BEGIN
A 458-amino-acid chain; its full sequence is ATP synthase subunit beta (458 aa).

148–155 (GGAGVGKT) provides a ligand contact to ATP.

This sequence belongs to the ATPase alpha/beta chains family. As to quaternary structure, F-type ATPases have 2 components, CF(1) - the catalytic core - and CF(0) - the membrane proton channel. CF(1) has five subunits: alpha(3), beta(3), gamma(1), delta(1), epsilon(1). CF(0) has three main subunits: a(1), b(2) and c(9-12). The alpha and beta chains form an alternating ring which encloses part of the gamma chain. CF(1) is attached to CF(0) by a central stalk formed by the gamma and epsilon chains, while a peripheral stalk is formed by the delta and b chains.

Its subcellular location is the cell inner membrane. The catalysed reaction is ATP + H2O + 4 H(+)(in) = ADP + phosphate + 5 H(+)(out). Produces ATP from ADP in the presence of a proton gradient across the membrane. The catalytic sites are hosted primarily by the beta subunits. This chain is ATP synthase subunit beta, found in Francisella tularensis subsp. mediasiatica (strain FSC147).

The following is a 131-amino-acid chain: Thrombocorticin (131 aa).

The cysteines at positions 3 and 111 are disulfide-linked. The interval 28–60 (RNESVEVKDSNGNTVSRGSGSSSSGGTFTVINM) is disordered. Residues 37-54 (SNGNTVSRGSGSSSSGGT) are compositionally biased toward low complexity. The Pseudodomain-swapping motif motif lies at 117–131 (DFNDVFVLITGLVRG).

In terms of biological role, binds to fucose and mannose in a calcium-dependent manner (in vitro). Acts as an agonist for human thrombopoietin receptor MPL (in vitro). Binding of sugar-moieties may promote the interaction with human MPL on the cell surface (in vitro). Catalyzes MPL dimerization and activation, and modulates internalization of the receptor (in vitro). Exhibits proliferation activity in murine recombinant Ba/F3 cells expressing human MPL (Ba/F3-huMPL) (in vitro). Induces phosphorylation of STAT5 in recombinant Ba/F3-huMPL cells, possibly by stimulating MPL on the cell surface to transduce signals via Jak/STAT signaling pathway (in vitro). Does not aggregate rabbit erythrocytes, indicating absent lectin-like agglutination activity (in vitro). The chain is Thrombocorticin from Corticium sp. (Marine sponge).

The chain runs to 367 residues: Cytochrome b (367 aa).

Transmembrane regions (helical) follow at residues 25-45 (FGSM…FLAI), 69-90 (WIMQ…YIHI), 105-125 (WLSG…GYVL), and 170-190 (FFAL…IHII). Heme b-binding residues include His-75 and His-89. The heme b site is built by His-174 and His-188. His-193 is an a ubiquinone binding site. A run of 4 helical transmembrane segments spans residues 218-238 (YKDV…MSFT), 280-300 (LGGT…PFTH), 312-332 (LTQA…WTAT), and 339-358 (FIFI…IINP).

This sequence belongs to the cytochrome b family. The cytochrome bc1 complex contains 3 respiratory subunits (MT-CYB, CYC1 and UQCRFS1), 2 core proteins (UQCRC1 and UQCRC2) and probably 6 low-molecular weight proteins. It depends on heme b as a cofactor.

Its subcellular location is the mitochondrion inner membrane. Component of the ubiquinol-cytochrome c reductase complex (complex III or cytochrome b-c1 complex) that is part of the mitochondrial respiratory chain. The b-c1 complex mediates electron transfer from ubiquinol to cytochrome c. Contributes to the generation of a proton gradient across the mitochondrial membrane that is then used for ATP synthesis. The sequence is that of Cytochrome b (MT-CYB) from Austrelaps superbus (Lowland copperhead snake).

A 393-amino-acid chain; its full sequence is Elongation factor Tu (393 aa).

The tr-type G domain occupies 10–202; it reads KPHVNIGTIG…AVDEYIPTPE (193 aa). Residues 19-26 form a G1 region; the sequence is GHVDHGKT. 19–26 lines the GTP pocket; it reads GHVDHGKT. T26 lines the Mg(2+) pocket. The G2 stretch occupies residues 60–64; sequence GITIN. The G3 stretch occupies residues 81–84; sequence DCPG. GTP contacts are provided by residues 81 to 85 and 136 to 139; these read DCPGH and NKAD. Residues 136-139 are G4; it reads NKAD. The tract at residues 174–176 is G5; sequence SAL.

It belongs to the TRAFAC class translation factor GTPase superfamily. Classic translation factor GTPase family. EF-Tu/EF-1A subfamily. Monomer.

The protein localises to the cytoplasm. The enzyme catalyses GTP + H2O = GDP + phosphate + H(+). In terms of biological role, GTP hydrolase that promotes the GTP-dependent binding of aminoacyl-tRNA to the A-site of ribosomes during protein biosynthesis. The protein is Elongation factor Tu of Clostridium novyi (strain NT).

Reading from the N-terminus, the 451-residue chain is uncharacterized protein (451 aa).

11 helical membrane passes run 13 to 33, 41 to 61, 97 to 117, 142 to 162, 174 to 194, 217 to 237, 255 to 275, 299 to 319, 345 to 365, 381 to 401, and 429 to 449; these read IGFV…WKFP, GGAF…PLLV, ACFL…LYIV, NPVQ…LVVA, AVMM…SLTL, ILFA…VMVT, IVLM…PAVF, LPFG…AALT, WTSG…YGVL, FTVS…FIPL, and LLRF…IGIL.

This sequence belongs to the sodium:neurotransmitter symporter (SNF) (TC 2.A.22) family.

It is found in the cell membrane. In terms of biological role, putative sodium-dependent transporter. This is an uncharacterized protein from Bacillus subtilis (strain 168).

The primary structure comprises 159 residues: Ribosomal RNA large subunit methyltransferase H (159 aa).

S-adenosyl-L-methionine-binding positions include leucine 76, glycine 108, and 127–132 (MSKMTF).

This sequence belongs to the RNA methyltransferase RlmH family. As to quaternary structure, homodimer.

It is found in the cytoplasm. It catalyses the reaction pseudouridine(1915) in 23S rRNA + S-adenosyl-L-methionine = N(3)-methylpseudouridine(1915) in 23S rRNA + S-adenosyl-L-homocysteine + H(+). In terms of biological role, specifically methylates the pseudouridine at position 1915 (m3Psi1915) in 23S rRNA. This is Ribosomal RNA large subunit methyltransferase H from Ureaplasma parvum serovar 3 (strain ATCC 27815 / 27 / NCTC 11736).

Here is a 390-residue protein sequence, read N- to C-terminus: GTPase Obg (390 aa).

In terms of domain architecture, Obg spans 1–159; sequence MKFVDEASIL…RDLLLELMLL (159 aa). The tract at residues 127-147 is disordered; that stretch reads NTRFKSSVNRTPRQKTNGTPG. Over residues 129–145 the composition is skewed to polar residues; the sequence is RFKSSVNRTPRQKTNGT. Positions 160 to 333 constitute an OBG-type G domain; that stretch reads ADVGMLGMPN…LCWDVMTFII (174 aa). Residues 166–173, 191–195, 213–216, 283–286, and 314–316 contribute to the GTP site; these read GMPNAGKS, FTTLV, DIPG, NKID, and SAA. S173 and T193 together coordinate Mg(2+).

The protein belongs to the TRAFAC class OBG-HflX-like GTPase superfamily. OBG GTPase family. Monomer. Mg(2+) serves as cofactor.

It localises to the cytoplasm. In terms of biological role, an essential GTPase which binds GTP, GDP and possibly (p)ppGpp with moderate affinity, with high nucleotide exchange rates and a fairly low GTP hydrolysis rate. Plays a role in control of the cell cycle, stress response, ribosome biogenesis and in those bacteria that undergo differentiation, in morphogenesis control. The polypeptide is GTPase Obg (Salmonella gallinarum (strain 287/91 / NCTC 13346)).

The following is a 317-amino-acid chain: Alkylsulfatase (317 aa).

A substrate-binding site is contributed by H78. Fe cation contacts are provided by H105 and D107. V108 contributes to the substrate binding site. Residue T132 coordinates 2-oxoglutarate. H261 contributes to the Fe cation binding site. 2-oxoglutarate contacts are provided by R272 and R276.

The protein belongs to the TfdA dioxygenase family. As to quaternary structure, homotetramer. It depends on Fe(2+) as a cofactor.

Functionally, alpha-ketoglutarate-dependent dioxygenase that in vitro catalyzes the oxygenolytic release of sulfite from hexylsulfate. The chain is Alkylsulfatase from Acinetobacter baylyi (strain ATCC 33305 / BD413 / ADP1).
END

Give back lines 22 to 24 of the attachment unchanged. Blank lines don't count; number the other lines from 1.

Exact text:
This sequence belongs to the RNA methyltransferase RlmH family. As to quaternary structure, homodimer.

It is found in the cytoplasm. It catalyses the reaction pseudouridine(1915) in 23S rRNA + S-adenosyl-L-methionine = N(3)-methylpseudouridine(1915) in 23S rRNA + S-adenosyl-L-homocysteine + H(+). In terms of biological role, specifically methylates the pseudouridine at position 1915 (m3Psi1915) in 23S rRNA. This is Ribosomal RNA large subunit methyltransferase H from Ureaplasma parvum serovar 3 (strain ATCC 27815 / 27 / NCTC 11736).

Here is a 390-residue protein sequence, read N- to C-terminus: GTPase Obg (390 aa).